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Month 10


Month 10 Challenge

Inequalities are exacerbated by the pandemic. Households of all ages, genders, races, and ethnicities, and households in rural, urban, and suburban areas, are all impacted by the COVID-19 pandemic. But sheltering in place is a luxury that many ALICE families cannot afford. Differences in income and savings play a role in who can stay home, buy protective gear and essential items, take time off work when sick, and access quality health care.

The COVID-19 pandemic has shed light on the disproportionately high number of deaths in the black community. New statewide data is exposing racial fault lines among people who die from COVID-19 and those who don’t, 42% of deaths in the first months of the pandemic afflicting Black Illinoisans even though they represent just 15% of the population. In Chicago, black residents make up about 29% of the city’s population, however 72% of the city’s residents who died from COVID-19 at the onset of the pandemic were black. And according to the public health commissioner, 52% of those testing positive were black.

Health care leader, Brenda Battle, vice president of University of Chicago Medicine’s Urban Health Initiative and its chief diversity, inclusion and equity officer stated, “I think that health care has realized that the impact that COVID has had on black and brown communities is not happenstance, that long years of compounding health care disparities, structural issues, policies that are basically racist policies that impeded equity in our organizations, are a reality. We have to realize that we have contributed to these realities and we have to do our part in addressing them.”

You may have heard about the wealth gap, but have you heard about the wealth-health gap? According to the NY Times 1619 Project, “racial health disparities are foundational as democracy itself.” Socioeconomic status and institutional racism lead to disparities across living conditions, limit access to quality health care, and contribute to chronic stress. These factors lead to shorter life spans and higher likelihood of adverse health outcomes for people living in poverty and people ofIn Illinois, we are seeing how race and income can disproportionately impact individuals’ health. Importantly, the studies cited below illustrate that this is not a result of individual choices, but rather institutional racism:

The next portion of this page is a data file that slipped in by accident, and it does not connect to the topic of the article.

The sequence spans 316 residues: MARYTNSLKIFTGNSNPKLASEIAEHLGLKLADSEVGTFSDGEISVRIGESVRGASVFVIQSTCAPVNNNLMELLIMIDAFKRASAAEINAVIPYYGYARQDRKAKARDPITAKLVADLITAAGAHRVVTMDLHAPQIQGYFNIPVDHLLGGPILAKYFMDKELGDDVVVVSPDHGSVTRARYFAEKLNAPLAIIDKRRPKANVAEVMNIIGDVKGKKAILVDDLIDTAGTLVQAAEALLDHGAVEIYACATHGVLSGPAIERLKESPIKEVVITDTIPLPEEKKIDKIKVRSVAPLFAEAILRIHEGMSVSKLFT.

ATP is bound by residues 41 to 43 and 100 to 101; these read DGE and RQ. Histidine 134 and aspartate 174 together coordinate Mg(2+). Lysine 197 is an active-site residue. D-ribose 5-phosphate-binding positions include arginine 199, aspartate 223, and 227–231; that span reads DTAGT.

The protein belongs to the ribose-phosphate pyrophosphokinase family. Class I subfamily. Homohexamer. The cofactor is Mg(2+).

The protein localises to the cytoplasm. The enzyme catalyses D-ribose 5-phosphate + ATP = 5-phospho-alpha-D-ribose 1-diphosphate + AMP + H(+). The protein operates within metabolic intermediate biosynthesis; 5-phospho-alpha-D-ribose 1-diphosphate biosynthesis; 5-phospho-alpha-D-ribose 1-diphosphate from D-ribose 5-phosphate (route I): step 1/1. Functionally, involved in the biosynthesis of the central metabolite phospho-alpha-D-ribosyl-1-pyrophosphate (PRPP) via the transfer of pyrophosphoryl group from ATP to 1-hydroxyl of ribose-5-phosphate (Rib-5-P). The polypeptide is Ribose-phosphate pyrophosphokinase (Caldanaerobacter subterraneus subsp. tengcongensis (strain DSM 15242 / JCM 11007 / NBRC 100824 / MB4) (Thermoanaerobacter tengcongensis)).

Published in the journal, Nature, a recent study found that millions of black people have been affected by racial bias in health-care algorithms used by many U.S. hospitals, resulting in black people being less likely than white people who were equally sick to be referred to programs that aim to improve care for patients with complex medical needs.

A study by the American Bar Association notes that “the poverty in which black people disproportionately live cannot account for the fact that black people are sicker and have shorter life spans than their white complements…racial and ethnic minorities receive lower-quality health care than white people—even when insurance status, income, age, and severity of conditions are comparable.”

Please choose two or more of the below activities to complete:


Read the story about the recent COVID-19 death of Dr. Moore and the racial bias it demonstrates in the U.S. health care system.



Hear Dr. Camara Phyllis Jones explain social determinants of health through her analogy of the “cliff of good health” in a video collaboration with the Urban Institute.



Watch David. R Williams, a public health sociologist, on the TED stage discuss why race and deep-rooted systemic racism have such a profound impact on health.



Check Out this Fact Sheet from the American Psychological Association exploring the compounding impact of socioeconomic status and race on health.



Hear the story of Henrietta Lacks, an African American woman whose cells have been used to test the effects of radiation and poisons, to study the human genome, to learn more about how viruses work, and played a crucial role in the development of the polio vaccine. It is most important to note that, while Ms. Lacks’ cells have been the source of life-saving medical solutions, no consent was obtained to culture her cells, nor were she or her family compensated for their extraction or use.


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